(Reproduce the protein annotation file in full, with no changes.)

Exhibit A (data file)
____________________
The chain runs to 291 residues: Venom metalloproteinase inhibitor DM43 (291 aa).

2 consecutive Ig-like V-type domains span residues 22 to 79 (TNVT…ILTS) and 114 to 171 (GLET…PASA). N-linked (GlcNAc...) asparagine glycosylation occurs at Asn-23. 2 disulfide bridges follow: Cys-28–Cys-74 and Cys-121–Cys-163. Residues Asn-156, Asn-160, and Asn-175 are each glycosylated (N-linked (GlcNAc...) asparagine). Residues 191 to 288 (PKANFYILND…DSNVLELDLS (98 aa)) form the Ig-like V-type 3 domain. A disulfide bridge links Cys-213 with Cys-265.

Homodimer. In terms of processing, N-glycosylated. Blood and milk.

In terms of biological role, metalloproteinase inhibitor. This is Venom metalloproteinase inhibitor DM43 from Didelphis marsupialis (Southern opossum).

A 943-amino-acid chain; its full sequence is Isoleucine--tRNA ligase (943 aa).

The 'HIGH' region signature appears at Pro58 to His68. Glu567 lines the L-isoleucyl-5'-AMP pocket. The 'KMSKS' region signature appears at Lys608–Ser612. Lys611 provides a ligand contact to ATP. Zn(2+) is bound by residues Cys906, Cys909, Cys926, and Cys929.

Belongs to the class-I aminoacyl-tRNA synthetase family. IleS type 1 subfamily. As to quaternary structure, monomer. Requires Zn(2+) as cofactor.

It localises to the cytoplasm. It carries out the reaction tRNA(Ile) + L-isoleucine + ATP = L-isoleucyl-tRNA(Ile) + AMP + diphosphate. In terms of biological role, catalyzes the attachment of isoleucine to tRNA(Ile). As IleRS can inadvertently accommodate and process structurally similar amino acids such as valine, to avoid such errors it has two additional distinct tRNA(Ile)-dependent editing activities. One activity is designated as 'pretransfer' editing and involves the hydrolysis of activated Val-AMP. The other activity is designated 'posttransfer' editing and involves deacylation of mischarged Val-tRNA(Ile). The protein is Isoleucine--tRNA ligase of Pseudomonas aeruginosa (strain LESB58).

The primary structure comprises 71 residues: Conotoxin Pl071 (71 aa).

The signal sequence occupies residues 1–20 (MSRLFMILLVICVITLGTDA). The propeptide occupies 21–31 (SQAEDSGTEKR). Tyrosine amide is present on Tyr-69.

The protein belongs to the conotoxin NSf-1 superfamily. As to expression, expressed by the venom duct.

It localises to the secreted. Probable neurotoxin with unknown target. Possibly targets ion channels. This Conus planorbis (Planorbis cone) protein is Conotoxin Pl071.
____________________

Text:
The chain runs to 291 residues: Venom metalloproteinase inhibitor DM43 (291 aa).

2 consecutive Ig-like V-type domains span residues 22 to 79 (TNVT…ILTS) and 114 to 171 (GLET…PASA). N-linked (GlcNAc...) asparagine glycosylation occurs at Asn-23. 2 disulfide bridges follow: Cys-28–Cys-74 and Cys-121–Cys-163. Residues Asn-156, Asn-160, and Asn-175 are each glycosylated (N-linked (GlcNAc...) asparagine). Residues 191 to 288 (PKANFYILND…DSNVLELDLS (98 aa)) form the Ig-like V-type 3 domain. A disulfide bridge links Cys-213 with Cys-265.

Homodimer. In terms of processing, N-glycosylated. Blood and milk.

In terms of biological role, metalloproteinase inhibitor. This is Venom metalloproteinase inhibitor DM43 from Didelphis marsupialis (Southern opossum).

A 943-amino-acid chain; its full sequence is Isoleucine--tRNA ligase (943 aa).

The 'HIGH' region signature appears at Pro58 to His68. Glu567 lines the L-isoleucyl-5'-AMP pocket. The 'KMSKS' region signature appears at Lys608–Ser612. Lys611 provides a ligand contact to ATP. Zn(2+) is bound by residues Cys906, Cys909, Cys926, and Cys929.

Belongs to the class-I aminoacyl-tRNA synthetase family. IleS type 1 subfamily. As to quaternary structure, monomer. Requires Zn(2+) as cofactor.

It localises to the cytoplasm. It carries out the reaction tRNA(Ile) + L-isoleucine + ATP = L-isoleucyl-tRNA(Ile) + AMP + diphosphate. In terms of biological role, catalyzes the attachment of isoleucine to tRNA(Ile). As IleRS can inadvertently accommodate and process structurally similar amino acids such as valine, to avoid such errors it has two additional distinct tRNA(Ile)-dependent editing activities. One activity is designated as 'pretransfer' editing and involves the hydrolysis of activated Val-AMP. The other activity is designated 'posttransfer' editing and involves deacylation of mischarged Val-tRNA(Ile). The protein is Isoleucine--tRNA ligase of Pseudomonas aeruginosa (strain LESB58).

The primary structure comprises 71 residues: Conotoxin Pl071 (71 aa).

The signal sequence occupies residues 1–20 (MSRLFMILLVICVITLGTDA). The propeptide occupies 21–31 (SQAEDSGTEKR). Tyrosine amide is present on Tyr-69.

The protein belongs to the conotoxin NSf-1 superfamily. As to expression, expressed by the venom duct.

It localises to the secreted. Probable neurotoxin with unknown target. Possibly targets ion channels. This Conus planorbis (Planorbis cone) protein is Conotoxin Pl071.